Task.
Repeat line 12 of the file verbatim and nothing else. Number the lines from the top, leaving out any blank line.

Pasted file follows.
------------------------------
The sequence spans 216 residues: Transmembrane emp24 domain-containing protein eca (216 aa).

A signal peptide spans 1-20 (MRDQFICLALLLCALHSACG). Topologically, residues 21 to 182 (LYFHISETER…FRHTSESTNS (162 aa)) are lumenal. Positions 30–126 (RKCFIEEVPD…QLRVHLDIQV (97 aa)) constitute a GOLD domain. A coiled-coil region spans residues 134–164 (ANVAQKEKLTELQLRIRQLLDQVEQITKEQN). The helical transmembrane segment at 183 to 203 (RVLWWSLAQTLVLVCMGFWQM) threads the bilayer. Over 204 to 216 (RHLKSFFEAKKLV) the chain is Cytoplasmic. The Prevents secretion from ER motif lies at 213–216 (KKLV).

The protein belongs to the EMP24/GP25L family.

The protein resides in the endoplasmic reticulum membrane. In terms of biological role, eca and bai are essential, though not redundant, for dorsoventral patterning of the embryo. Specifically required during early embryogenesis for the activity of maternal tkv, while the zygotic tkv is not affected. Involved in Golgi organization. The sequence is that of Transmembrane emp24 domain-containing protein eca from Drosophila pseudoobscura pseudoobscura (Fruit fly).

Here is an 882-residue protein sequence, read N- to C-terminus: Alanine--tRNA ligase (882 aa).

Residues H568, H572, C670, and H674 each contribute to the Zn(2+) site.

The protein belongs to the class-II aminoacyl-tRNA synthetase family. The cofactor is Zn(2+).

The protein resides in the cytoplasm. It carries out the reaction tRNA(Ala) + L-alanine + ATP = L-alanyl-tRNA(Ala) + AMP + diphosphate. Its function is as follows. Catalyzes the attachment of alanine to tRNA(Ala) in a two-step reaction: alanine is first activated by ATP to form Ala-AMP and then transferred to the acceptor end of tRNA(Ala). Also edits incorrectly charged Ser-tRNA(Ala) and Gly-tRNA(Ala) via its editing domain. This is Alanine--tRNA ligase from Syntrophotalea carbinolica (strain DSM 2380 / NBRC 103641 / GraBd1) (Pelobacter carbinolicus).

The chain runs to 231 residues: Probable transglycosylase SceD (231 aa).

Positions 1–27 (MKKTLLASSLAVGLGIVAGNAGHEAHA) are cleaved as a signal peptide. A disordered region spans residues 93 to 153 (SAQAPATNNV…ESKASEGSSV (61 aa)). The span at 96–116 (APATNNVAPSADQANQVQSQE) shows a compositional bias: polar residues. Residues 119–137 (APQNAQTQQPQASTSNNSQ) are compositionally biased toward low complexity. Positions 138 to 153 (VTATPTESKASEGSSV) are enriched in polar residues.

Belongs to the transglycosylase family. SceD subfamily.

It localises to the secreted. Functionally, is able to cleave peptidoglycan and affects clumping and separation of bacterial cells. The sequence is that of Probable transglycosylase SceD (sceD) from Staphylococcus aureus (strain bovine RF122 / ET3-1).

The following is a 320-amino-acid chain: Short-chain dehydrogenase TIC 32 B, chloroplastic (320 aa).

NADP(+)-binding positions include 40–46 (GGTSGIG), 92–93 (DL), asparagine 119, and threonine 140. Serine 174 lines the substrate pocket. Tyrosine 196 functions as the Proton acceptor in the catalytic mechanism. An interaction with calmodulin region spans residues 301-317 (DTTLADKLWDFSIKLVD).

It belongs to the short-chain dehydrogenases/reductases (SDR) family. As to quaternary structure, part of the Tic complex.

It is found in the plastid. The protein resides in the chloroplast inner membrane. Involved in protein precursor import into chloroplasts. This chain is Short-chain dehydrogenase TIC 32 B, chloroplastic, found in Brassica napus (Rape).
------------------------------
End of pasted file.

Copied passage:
It localises to the secreted. Functionally, is able to cleave peptidoglycan and affects clumping and separation of bacterial cells. The sequence is that of Probable transglycosylase SceD (sceD) from Staphylococcus aureus (strain bovine RF122 / ET3-1).